Blogger pimplomat said...

It's reviews like this that make me actually want to hear albums. Good job.

3:08 PM  
Blogger blixaboy said...

I second that. I look forward to hearing the record and hopefully doing some shows with these guys. They were quite good last time I saw them.

4:30 PM  
Blogger james said...

they will be doing a cd release party at the metrognome on Friday May 26th. (plug plug plug)

4:38 PM  
Blogger Chris said...

nice review, the new record is really good. by the way, i'll be DJ'ing their record release party at Good records on the 19th, which should be interesting since i don't really know how to dj. you giving lessons, Mwanza?

4:46 PM  
Blogger blixaboy said...

yes and if you have a laptop I can hook you up with some awesome DJ software. furreal.

7:55 PM  
Anonymous Anonymous said...

Great review...

I look forward to seeing The Theater Fire in Denton w/Emil, I forget the date though... I really enjoyed seeing them, like, heck, two years ago?

If I had DJ software on my iBook, I would never leave the house. I don't know how y'all do it.


12:35 AM  
Blogger Buffalo Brent said...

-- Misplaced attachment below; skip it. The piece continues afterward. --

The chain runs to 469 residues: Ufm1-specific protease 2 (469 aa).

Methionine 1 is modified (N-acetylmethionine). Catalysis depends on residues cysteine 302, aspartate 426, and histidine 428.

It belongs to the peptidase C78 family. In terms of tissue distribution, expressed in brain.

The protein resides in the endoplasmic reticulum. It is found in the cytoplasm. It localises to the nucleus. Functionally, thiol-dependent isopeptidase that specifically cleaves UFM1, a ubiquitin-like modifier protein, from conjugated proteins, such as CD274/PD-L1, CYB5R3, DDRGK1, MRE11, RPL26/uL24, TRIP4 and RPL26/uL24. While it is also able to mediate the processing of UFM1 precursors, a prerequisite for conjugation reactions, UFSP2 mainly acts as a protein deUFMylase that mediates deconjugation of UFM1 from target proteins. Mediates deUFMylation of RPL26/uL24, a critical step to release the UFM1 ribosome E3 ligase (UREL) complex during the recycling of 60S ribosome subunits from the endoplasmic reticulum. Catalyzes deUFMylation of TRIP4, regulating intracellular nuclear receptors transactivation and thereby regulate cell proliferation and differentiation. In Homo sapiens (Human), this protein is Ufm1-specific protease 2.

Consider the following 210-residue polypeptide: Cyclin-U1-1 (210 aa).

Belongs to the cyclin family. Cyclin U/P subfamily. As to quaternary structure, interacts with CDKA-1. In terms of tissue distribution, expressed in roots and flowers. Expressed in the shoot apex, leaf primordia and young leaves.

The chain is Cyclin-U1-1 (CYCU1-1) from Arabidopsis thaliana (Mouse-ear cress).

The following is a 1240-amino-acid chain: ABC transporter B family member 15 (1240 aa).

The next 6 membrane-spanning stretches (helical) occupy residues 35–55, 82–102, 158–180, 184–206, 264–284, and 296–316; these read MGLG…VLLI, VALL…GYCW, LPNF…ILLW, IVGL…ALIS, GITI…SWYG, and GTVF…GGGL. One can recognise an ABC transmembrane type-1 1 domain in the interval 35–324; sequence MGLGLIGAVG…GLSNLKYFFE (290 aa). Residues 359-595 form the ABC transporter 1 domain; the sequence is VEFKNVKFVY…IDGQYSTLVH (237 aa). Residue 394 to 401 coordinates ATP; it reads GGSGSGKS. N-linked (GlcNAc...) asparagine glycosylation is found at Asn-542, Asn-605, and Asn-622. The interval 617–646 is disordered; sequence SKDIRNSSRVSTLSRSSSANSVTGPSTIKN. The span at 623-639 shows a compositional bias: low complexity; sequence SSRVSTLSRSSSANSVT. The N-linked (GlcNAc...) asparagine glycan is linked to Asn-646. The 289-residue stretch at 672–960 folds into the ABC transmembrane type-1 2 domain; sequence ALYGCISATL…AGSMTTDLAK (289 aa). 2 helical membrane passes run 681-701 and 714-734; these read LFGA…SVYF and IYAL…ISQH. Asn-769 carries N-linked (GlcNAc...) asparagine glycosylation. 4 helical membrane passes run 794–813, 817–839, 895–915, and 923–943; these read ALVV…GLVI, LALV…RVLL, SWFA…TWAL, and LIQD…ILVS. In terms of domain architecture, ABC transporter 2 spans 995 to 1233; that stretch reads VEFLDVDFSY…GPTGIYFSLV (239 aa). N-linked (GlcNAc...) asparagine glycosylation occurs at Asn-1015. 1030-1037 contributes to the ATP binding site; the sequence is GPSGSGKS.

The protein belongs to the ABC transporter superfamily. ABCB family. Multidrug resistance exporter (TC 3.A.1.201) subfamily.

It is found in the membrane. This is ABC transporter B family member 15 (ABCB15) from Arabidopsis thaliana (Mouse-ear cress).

if you grew up in texas you heard two types of music:
* country music
* alternative rock music

The Theater Fire is overqualified to play altcountry music...if that term really means anything. I grew up listening to country music and hating it. However, it creeps into my music all the time and I embrace it.

Good review, granted, but don't pass these guys off as phonies. It's American music, no matter how you listen to it.

2:56 AM  
Anonymous Anonymous said...

yep, stonedranger..for once you hit it on the nail..
good job,man
can i have yr jersey!

9:58 AM  
Anonymous Anonymous said...

i'll bet it doesn't sound all that american when you play it backwards through underwater speakers.

...i'll post the review later

12:15 PM  
Blogger kidko said...

There's a Theatre Fire quote screened onto a window at the Spiral Diner. Are they celebs now? Either way, the vegan BBQ rox at the Spiral.

2:13 AM  
Anonymous Anonymous said...

Its a pretty good album with a couple of awesome shining moments. 4 out of 5 in my book.

11:44 AM